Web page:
Is that fair? Heck no. Are they right? Well, only you can answer that. The fact that you are here, reading this, implies that you care. You are willing to listen/read/learn and figure this out to get it right. Congratulations! There are some challenges between where you are now and where you want to go (likely, I'm making assumptions too!), but anything in life that is worth a damn has challenges before it. My goal with this article is to lay out why these people had the reaction they did, why it was so strong (!), and what you can do to get what you want without creating dysfunctional relationships and hurting people.
Common issues when opening a relationship
If you understand some of these underlying issues and assumptions, you will see how people can actually be perpetuating unhealthy, dysfunctional standards and practices while being completely unaware that they are part of the problem. If anyone has ever described the idea of societal privilege to you, it's kinda like that. If not, I'll leave that alone for now, it's a can of worms that would just derail our current conversation if I went into it with any significance. The core of it is, you can be a good person, doing things that seem reasonable from your perspective, and still be part of a problem. It really does take some education, some communication, and a lot of forethought to get this one right.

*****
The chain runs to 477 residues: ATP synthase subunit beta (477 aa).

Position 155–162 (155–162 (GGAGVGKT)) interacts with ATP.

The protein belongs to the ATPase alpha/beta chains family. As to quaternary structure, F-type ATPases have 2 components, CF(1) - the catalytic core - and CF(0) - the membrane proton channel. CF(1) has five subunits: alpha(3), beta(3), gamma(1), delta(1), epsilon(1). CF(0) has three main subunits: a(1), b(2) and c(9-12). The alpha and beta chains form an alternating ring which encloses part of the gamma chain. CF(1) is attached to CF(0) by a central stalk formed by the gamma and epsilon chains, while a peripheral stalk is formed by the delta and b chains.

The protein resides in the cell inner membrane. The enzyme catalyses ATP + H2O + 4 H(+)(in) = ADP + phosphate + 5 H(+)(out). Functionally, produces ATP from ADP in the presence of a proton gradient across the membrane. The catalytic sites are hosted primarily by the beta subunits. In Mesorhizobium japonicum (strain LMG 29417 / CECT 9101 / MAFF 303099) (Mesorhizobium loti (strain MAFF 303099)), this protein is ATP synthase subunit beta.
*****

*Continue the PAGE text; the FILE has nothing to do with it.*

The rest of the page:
First, many but not all situations where people are given the title of “Unicorn Hunter” follow one very specific model. It is not necessary that the people look like this, or feel like this, but the overwhelming majority share many of the traits I describe below. The examples that I'm going to write in this article will not likely be an exact match to you or your situation (how could it be?), but please don't think that just because this doesn't describe you precisely that this article can't offer any benefit or insight that you can use. Got it? Good! Here are the archetypal “Unicorn Hunters”.